TrekMovie: There is something about McCoy that is both lovable and as you have called him, irascible. But sometimes he kind of steps onto or even towards racism, with regards to Vulcans. He seems to have a wide range of things to call Vulcans and you throw out a few in the film, such as ‘green-blooded hobgoblin’. Is it difficult to deliver that and have it not feel a bit racist…or species-ist?
Urban: No, not at all, because that potentially xenophobic perspective, if you chose to interpret it like that, is well-grounded in a point of view of a man who is so passionate and emotionally in touch with himself and his feelings and not afraid to express it. He is not afraid to tell people what he thinks, no matter what the consequences. His moral opinion is very very sound. So for him to express how he feels is found in a reality. In our film, that beat where he calls him a ‘pointy-eared bastard’ is founded in the fact that Spock has done what he has done to his best friend and he is not happy about it. I certainly hope we get to continue — to me watching the original show, that was always one of the more entertaining aspects, to see how those characters clashed. I loved it. I loved the conflict. There was one particular episode when Kirk is stuck in a space suit in some sort of transporter malfunction and he keeps appearing and reappearing on the bridge, "The Tholian
Web", and Spock and McCoy have that great seen where they have to learn to work together.
Urban loves playing conflict with Spock
TrekMovie: Did you find yourself reviewing old episodes or were they fresh enough?
Urban: They were fresh enough. I had watched the entire DVD box set with my son a couple of years ago so I felt I didn’t need to go back. If anything, I felt I would be doing myself a disservice to go back over as I felt I had an understanding of the character and the relationship dynamics of the significance of Bones in the Star Trek world. For me it was just about working with the script and the actors to be in the moment and try and do justices for such an iconic character.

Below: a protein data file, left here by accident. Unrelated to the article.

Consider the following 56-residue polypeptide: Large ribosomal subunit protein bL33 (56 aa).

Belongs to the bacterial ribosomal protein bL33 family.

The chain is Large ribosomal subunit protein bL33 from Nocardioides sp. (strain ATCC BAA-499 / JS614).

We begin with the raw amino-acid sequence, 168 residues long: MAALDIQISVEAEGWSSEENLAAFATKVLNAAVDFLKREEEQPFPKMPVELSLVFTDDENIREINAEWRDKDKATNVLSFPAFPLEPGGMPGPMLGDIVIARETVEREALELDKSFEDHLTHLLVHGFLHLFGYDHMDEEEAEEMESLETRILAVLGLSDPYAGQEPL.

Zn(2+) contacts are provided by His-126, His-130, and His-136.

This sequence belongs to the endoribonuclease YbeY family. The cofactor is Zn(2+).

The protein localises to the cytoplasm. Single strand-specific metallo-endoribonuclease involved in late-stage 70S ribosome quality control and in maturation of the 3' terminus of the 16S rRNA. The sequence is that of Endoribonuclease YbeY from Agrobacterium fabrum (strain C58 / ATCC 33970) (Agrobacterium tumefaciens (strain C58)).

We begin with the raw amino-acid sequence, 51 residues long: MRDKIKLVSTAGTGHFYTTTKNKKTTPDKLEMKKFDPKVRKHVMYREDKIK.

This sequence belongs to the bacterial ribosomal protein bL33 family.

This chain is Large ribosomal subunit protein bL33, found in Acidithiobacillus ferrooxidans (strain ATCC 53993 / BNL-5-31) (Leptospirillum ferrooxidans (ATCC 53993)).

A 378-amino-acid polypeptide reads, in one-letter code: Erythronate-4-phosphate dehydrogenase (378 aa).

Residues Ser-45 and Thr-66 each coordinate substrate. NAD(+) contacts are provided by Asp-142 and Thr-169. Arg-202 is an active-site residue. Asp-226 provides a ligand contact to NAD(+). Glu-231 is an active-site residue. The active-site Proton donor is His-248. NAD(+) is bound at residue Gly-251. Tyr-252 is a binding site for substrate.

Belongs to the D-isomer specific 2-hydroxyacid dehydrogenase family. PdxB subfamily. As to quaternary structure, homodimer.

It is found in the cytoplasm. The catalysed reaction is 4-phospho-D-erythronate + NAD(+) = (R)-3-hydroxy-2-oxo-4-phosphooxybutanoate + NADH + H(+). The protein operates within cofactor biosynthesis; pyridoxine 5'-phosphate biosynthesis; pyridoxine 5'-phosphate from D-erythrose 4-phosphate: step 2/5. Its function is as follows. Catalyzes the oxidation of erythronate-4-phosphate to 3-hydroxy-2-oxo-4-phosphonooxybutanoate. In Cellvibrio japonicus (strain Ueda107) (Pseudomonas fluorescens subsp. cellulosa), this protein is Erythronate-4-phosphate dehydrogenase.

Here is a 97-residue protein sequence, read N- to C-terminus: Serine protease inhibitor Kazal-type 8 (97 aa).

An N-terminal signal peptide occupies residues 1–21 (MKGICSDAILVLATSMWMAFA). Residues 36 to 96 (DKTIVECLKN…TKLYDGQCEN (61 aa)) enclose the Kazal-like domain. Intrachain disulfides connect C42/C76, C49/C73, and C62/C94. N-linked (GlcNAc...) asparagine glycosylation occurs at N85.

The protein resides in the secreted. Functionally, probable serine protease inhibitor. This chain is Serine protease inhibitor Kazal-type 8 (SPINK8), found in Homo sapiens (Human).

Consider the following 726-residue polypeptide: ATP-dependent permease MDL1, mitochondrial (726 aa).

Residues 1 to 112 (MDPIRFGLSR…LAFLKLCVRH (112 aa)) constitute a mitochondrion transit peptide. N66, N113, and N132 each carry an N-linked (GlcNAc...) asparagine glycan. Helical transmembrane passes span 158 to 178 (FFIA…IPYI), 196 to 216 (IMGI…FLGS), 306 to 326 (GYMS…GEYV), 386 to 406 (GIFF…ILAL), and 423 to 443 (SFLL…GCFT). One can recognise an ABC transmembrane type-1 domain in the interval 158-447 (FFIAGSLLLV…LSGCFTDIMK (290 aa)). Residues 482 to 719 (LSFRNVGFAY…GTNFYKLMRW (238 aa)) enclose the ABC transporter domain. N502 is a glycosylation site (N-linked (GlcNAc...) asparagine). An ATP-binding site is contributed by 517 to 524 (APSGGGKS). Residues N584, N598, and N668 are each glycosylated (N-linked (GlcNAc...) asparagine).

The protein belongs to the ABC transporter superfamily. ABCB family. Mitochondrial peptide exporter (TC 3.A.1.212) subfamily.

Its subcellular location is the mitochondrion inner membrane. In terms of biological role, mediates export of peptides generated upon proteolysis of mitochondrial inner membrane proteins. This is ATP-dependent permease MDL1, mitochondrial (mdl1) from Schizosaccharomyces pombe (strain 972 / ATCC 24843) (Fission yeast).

TrekMovie: In the decade you were in some of the biggest epic movies, with the Lord of the Rings. How would you contrast the styles of JJ [Abrams] and Peter [Jackson]?
Urban: Good question! JJ reminds me a lot of Peter Jackson. They are both directors who are at the peak of their power. Not only do they have supreme command of the technical aspects of filmmaking, but they are both incredibly gifted when it comes to the emotional beats – the human beats. They both have this ability to reduce the epic scale of everything down to a single, identifiable human beat that we can all relate to. I will give you examples from both of them. Peter Jackson in The Two Towers has two armies facing off against each other at Helm’s Deep and it all comes down to this one archer with his bow drawn and he is shaking in fear, so much that he ‘ah’ lets the arrow fly and it kills someone in the other army and the war is on. He reduces it down to that identifiable of fear, of the individual. JJ does the same kind of thing in our movie where you show this epic space battle, and you zero in on this woman walking through a corridor and you don’t know and
you’ve never met, and suddenly there is an explosion and she gets sucked out into the vacuum of space and it goes silent. And for a beat you feel for that woman who has just lost her life and again it is reducing it down to the human beat. Very, very clever man.
Urban (pictured left with Pine as Kirk) – impressed with Abrams’ ability to humanize an epic
Up Next – Bruce Greenwood
The next exclusive interview is with the Captain of the Enterprise, Bruce Greenwood, who has received raves for his job as Pike. We talk about how his Pike is different than Jeffry Hunter’s, what other leader’s he sees in Pike and what it was like filming a particularly uncomfortable scene.
Other final pre-movie exclusive interviews at TrekMovie: